Income Inequality is NOT the reason millions of Americans suffer insufficient incomes or are unable to access economic opportunity. One person does not, by earning a high income, cause other people to earn low or no income.
The reason joblessness and middle class misery have been worse since the recession ended in 2009 than in any previous post-recession recovery is captured in this chart. It compares “Private Domestic Investment” during the recession and booming, post-recession economy of the 1980s with the recent recession and our current anemic, post-recession economy.“Private Domestic Investment” (PDI) (displayed in the chart) is a component of Gross Domestic Product (GDP) as measured and reported quarterly by the Bureau of Economic Analysis. PDI is the sum of expenditures on capital goods, for productive, business activities. These investments include land, buildings, machinery, vehicles, computer technology, software, and equipment. NOT included in this measure are purchases of stocks bonds, and mutual funds.
Thus this statistic measures the heartbeat of a free market economy. These are the key job creation investments. These investments plus the work of entrepreneurs, owners, managers and employees provide all the goods and services we consume. Without capital investments there would be no consumer products or services, and there would be no jobs.
Like President Obama, President Reagan inherited a severe recession. By some measures the 1981-82 recession was worse than the 2008-09 recession. The unemployment rate was higher. Interest rates on mortgages and business loans soared into double digits. Home prices fell and there were waves of foreclosures.
But President Reagan’s economic strategies, based on his commitment to liberty, were exactly opposite of Obama’s.
- Sweeping income tax rate reductions. Every tax bracket rate from top to bottom was reduced by at least 25%. Tax cuts left capital in the hands of entrepreneurs and investors who had earned it and thus were best equipped to invest in job creating enterprises;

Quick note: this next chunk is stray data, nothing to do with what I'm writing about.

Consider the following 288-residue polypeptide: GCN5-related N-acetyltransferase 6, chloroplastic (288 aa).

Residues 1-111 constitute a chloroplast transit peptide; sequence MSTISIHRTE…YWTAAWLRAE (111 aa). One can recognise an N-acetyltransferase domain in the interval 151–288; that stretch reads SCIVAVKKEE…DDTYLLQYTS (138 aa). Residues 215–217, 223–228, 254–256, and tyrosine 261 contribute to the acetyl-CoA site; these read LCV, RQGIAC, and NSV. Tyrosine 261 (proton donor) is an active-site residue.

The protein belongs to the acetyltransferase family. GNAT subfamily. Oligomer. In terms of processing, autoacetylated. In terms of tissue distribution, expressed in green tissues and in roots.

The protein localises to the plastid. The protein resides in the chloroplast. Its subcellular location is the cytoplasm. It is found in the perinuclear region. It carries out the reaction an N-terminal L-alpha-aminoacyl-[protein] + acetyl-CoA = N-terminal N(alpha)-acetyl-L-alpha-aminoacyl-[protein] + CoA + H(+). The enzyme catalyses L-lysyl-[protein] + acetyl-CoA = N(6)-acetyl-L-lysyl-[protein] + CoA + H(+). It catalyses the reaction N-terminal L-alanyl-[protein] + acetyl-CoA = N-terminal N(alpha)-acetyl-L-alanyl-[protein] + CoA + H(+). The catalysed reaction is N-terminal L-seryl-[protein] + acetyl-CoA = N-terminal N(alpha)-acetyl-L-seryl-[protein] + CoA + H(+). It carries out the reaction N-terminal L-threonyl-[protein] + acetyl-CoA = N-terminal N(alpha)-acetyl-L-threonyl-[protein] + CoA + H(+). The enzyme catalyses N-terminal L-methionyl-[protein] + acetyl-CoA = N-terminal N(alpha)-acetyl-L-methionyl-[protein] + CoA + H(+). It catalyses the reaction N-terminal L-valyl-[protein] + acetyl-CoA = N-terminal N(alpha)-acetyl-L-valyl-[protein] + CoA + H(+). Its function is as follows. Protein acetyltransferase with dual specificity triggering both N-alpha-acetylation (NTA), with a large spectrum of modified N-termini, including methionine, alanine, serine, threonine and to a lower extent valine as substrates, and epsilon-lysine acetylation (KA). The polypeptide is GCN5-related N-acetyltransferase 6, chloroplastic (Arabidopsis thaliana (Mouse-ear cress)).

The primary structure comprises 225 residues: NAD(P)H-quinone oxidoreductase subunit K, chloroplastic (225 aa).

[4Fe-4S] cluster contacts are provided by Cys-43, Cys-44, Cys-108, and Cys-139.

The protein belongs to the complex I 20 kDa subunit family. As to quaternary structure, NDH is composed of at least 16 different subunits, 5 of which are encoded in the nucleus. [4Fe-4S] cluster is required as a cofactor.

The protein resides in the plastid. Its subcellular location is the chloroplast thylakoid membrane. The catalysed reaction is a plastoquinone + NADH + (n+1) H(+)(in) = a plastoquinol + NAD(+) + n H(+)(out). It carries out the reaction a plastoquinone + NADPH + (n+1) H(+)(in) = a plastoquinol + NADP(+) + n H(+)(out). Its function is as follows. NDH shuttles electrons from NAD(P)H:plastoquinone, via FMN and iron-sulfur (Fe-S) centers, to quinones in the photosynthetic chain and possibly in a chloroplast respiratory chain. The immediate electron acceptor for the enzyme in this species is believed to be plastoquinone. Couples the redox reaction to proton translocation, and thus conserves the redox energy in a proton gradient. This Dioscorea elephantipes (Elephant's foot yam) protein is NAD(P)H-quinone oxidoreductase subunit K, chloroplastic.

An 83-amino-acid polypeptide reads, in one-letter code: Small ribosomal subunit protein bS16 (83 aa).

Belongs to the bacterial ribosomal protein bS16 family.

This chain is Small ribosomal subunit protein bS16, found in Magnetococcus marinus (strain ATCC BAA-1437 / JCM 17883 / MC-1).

- Deregulation released the creative and productive energies of The People from the restraints of government interference.
President Obama and the Democrats in Congress did the opposite. Even though the economy was already over-regulated compared to the prosperous 1980s, they enacted additional, major, investment disincentives and barriers:
- Obamacare, increasing health insurance costs and imposing expensive mandates and hiring disincentives on employers,
- Dodd-Frank, an opaque, staggeringly large (2,300 pages) piece of legislation that created new regulatory agencies and tens of thousands of pages of new regulations restricting the financial sector,
- Tax increases that fall mostly on entrepreneurs and business owners.
The results of these opposite strategies are captured clearly in the chart above. PDI always declines during a recession. But as the chart shows Reagan’s policies generated the beginning of an investment increase even before the recession ended. In the third quarter of the Reagan era recovery PDI had come back to the prerecession level. But in the Obama era PDI wasn’t restored to prerecession levels until the seventeenth recovery quarter.
March 2015 was the end of the 23d recovery quarter and PDI was 7% above the prerecession level. But in the 23d quarter of the 1982-88 recovery PDI was 31% above prerecession levels.
Progressive or liberal politicians who tell middle class voters their lack of sufficient income is caused by others earning high incomes are the same politicians who are responsible for the expansion of government that has resulted in anemic private investment during the Obama era. They deliberately obscure the real problem, lack of investment, with emotional rhetoric about inequality, hoping to attract votes by generating anger and resentment against the very people who always fund nearly all of the private domestic investment tracked in the chart above, the rich – or the 1% – who got that way via business success.
With more robust, continuous growth in domestic investment, as there was in the 1980s, there would be more demand for employees which would result in more more jobs, and higher wages.